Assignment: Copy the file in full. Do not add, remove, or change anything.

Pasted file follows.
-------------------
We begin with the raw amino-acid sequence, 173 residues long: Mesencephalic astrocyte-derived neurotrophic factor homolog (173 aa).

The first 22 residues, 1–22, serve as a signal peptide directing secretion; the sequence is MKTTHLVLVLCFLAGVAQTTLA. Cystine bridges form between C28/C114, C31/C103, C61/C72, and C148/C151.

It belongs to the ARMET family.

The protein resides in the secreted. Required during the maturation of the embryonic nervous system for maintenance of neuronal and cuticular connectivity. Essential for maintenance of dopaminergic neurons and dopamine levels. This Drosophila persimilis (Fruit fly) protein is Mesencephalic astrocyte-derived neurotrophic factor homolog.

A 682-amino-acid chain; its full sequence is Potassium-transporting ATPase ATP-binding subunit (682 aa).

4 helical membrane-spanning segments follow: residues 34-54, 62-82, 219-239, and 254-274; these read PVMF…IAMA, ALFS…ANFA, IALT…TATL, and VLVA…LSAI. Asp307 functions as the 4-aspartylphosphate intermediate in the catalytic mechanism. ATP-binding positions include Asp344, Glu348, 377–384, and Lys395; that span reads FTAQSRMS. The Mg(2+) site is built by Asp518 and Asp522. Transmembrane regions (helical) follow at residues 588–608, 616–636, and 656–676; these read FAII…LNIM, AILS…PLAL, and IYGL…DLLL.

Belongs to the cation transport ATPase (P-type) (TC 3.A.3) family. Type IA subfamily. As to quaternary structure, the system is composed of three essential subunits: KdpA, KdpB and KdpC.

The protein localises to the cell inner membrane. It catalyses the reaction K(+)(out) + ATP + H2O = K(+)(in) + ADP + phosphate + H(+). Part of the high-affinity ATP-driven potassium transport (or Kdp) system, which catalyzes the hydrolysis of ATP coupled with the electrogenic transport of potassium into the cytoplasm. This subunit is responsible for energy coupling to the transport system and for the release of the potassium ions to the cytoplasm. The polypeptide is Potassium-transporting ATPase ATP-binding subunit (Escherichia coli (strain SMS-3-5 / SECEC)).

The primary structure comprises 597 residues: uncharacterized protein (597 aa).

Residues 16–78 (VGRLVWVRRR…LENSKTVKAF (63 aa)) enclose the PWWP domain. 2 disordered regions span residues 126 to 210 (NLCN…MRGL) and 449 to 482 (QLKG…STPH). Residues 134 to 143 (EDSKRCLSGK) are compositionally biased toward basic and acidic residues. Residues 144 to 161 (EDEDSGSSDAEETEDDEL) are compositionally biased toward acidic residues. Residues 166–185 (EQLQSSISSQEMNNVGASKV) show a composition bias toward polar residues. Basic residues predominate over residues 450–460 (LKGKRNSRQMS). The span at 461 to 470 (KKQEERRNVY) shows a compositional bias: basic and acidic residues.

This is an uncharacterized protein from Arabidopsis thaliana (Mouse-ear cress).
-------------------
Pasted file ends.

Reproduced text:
We begin with the raw amino-acid sequence, 173 residues long: Mesencephalic astrocyte-derived neurotrophic factor homolog (173 aa).

The first 22 residues, 1–22, serve as a signal peptide directing secretion; the sequence is MKTTHLVLVLCFLAGVAQTTLA. Cystine bridges form between C28/C114, C31/C103, C61/C72, and C148/C151.

It belongs to the ARMET family.

The protein resides in the secreted. Required during the maturation of the embryonic nervous system for maintenance of neuronal and cuticular connectivity. Essential for maintenance of dopaminergic neurons and dopamine levels. This Drosophila persimilis (Fruit fly) protein is Mesencephalic astrocyte-derived neurotrophic factor homolog.

A 682-amino-acid chain; its full sequence is Potassium-transporting ATPase ATP-binding subunit (682 aa).

4 helical membrane-spanning segments follow: residues 34-54, 62-82, 219-239, and 254-274; these read PVMF…IAMA, ALFS…ANFA, IALT…TATL, and VLVA…LSAI. Asp307 functions as the 4-aspartylphosphate intermediate in the catalytic mechanism. ATP-binding positions include Asp344, Glu348, 377–384, and Lys395; that span reads FTAQSRMS. The Mg(2+) site is built by Asp518 and Asp522. Transmembrane regions (helical) follow at residues 588–608, 616–636, and 656–676; these read FAII…LNIM, AILS…PLAL, and IYGL…DLLL.

Belongs to the cation transport ATPase (P-type) (TC 3.A.3) family. Type IA subfamily. As to quaternary structure, the system is composed of three essential subunits: KdpA, KdpB and KdpC.

The protein localises to the cell inner membrane. It catalyses the reaction K(+)(out) + ATP + H2O = K(+)(in) + ADP + phosphate + H(+). Part of the high-affinity ATP-driven potassium transport (or Kdp) system, which catalyzes the hydrolysis of ATP coupled with the electrogenic transport of potassium into the cytoplasm. This subunit is responsible for energy coupling to the transport system and for the release of the potassium ions to the cytoplasm. The polypeptide is Potassium-transporting ATPase ATP-binding subunit (Escherichia coli (strain SMS-3-5 / SECEC)).

The primary structure comprises 597 residues: uncharacterized protein (597 aa).

Residues 16–78 (VGRLVWVRRR…LENSKTVKAF (63 aa)) enclose the PWWP domain. 2 disordered regions span residues 126 to 210 (NLCN…MRGL) and 449 to 482 (QLKG…STPH). Residues 134 to 143 (EDSKRCLSGK) are compositionally biased toward basic and acidic residues. Residues 144 to 161 (EDEDSGSSDAEETEDDEL) are compositionally biased toward acidic residues. Residues 166–185 (EQLQSSISSQEMNNVGASKV) show a composition bias toward polar residues. Basic residues predominate over residues 450–460 (LKGKRNSRQMS). The span at 461 to 470 (KKQEERRNVY) shows a compositional bias: basic and acidic residues.

This is an uncharacterized protein from Arabidopsis thaliana (Mouse-ear cress).